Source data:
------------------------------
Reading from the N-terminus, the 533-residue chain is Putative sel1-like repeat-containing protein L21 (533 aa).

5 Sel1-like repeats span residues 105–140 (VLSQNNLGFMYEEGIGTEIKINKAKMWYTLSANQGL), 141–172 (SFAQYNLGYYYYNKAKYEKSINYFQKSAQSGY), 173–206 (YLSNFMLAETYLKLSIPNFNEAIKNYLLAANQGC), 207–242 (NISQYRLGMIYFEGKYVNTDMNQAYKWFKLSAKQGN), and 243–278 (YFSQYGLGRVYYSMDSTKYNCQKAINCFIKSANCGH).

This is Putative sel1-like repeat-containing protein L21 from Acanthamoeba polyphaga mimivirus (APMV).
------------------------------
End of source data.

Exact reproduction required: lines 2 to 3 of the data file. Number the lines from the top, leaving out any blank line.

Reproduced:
5 Sel1-like repeats span residues 105–140 (VLSQNNLGFMYEEGIGTEIKINKAKMWYTLSANQGL), 141–172 (SFAQYNLGYYYYNKAKYEKSINYFQKSAQSGY), 173–206 (YLSNFMLAETYLKLSIPNFNEAIKNYLLAANQGC), 207–242 (NISQYRLGMIYFEGKYVNTDMNQAYKWFKLSAKQGN), and 243–278 (YFSQYGLGRVYYSMDSTKYNCQKAINCFIKSANCGH).

This is Putative sel1-like repeat-containing protein L21 from Acanthamoeba polyphaga mimivirus (APMV).